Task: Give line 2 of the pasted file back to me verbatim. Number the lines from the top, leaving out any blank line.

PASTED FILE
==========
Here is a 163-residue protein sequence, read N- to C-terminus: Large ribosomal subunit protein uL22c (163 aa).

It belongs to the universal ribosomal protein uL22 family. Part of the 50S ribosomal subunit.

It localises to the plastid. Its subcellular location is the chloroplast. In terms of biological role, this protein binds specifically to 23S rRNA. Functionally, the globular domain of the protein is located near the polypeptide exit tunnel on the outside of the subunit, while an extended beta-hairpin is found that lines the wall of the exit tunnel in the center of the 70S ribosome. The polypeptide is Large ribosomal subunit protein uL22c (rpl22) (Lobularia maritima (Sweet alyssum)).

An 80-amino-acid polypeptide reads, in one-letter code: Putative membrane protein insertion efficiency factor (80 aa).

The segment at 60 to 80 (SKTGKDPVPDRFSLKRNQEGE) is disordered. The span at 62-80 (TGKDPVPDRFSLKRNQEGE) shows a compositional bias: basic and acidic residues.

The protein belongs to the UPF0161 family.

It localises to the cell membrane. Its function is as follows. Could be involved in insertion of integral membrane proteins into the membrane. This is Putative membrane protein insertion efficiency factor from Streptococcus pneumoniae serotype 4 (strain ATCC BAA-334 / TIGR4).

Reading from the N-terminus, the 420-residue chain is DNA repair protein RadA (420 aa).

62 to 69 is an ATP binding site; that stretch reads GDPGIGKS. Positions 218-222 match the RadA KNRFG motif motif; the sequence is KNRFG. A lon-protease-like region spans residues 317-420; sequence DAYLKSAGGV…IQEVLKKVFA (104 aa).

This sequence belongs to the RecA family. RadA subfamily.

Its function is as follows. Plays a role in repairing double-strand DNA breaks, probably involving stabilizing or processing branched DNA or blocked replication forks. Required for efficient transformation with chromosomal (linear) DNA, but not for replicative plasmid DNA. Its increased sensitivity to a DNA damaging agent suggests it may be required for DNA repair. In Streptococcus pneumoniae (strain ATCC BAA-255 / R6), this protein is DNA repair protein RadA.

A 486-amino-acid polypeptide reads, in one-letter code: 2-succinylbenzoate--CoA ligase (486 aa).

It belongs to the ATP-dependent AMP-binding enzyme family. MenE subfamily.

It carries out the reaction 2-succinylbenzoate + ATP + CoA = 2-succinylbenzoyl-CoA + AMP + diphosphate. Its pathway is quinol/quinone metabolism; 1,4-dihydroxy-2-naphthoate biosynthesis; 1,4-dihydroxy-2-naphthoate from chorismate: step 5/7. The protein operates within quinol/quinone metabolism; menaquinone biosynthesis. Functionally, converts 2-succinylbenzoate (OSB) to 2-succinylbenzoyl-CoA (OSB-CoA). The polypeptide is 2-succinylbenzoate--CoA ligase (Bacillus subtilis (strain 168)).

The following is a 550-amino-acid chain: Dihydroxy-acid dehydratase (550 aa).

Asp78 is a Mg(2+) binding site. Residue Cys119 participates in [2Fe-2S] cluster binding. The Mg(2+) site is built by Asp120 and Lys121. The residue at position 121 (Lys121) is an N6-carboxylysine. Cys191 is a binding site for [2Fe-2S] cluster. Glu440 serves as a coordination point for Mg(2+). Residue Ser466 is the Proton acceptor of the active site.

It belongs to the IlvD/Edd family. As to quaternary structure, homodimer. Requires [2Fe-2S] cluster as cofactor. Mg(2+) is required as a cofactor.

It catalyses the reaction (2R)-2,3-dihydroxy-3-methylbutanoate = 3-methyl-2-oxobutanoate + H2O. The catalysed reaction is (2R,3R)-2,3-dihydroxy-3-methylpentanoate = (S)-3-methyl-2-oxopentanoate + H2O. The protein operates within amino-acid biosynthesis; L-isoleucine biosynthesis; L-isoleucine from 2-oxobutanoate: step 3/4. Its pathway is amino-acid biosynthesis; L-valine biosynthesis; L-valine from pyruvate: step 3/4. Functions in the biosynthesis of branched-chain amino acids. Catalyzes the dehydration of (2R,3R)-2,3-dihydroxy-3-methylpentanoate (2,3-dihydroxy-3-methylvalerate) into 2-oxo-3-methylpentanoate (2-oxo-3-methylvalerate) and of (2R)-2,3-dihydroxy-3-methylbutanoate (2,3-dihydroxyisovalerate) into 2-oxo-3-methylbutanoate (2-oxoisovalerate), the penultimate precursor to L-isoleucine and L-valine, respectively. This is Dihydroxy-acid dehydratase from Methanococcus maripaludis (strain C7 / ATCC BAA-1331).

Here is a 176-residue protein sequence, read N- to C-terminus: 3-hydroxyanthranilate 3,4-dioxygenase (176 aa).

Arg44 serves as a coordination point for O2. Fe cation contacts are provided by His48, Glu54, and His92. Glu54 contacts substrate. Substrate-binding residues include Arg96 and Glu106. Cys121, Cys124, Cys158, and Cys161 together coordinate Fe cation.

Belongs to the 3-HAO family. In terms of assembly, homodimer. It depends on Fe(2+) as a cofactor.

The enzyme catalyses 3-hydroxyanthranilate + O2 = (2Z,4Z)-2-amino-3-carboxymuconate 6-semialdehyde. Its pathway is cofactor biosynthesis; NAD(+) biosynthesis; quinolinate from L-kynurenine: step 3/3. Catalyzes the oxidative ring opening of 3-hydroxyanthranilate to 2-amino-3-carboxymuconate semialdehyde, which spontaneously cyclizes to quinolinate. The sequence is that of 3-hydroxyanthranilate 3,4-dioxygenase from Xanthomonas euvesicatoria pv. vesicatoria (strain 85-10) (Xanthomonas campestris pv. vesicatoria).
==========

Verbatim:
It belongs to the universal ribosomal protein uL22 family. Part of the 50S ribosomal subunit.